It was at the Silver Cross Pub in London, near Trafalgar Square, where I had my first real English cyder. Before then I had only experienced Woodchuck Cider, the cloyingly sweet American version of a true English cyder. I wasn’t a cider fan. I had been ‘carnival barking’ at a trade show in the Midlands all week and now was spending a fun weekend exploring London. My somewhat hoarse voice needed something alcoholic to bring it back, and I had to kill time before seeing a show at the Trafalgar Studios across the street.
To my surprise I see a cider on tap, front and center of the bar, called Aspall Suffolk Cyder, which, oddly enough is the area in Suffolk England (Monk Stonham Aspall) from which my mother’s paternal line hails. So I had to taste the drink of my Yeoman ancestors and I asked the bartender for a pint. After one sip I fell in love. Like most English cyders, Aspall is a dry cider with a bit more bubbly than our versions. It’s a heck of a lot more drinkable than most sweet American ciders.
So after getting back home, I totally immerse myself in English Cyder culture – well, to the extent that I can in Midwestern America. I find another pub near the ancestral town on Facebook called the Nelson Head in Horsey-next-the-Sea in Suffolk UK, and friend them.
To my luck I find Aspall Cyder at Findlay Market Wines, and depleted their stock every time I went to Findlay Market, much to the delight of Michael, the owner. Then a few years later, the Party Source in Newport, Kentucky, started carrying a full line of Aspall Ciders, including my favorite Isabell’s Berry – a dry bubbly cider with a lingering aftertaste of redcurrent and raspberry. It is so good to drink in hot weather. Aspall recommends drinking it alongside gooseberry crumble, summer pudding, and white Stilton cheese – none of which are in my regular picnic repertoire, but hey, why not?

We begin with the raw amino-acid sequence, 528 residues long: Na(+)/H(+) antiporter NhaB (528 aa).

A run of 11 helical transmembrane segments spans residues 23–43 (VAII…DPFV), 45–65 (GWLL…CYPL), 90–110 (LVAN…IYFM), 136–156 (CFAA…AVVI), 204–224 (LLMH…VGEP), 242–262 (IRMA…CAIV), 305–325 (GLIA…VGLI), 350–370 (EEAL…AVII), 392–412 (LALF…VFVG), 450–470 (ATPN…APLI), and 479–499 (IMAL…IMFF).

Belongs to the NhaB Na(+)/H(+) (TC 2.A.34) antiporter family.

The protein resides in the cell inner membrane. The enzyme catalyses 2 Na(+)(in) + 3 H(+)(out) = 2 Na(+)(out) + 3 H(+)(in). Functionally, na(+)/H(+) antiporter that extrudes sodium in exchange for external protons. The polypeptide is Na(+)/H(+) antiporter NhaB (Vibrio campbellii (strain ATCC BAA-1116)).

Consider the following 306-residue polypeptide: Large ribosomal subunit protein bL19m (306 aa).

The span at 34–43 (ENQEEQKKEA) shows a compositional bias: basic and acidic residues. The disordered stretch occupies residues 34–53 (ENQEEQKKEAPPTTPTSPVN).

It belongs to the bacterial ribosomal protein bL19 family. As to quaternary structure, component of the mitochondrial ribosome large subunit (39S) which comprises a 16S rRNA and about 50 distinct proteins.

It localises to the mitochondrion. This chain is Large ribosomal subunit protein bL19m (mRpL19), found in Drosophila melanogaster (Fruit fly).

In the meantime, Cincinnati has gotten into the craft cider craze, like Rhinegeist’s Cidergeist line, including one of my faves – Bubbles – which is similar to the Aspall’s Isabell’s Berry, only with cranberries and peach. Then, I a week or so ago I get an invite from Nelson Head Pub back in the UK for their Beer, Cider and Music Fest in September. They had a list of about 20 cyders, categorized as ‘draught’ and ‘scrumpy.’
I had never heard of the scrumpy category, which included Weston’s Wyldwood and Gwynt ye Ddraig Pyder. I found that there was a whole new category of cyder I needed to explore.
Scrumpy is a term used to refer to cyders made in the West of England, particularly Devon, Dorset, Somerset, Gloucestershire, and Herefordshire. It also refers to rough or harsh ciders made from unselected apples. Today, however, it also refers to locally made small batch ciders from anywhere in the UK using traditional methods.
So now I have a list of scrumpy ciders to look out for at the Party Source, and I think I’ve got a wild hair to try to ferment some scrumpy cyder of my own!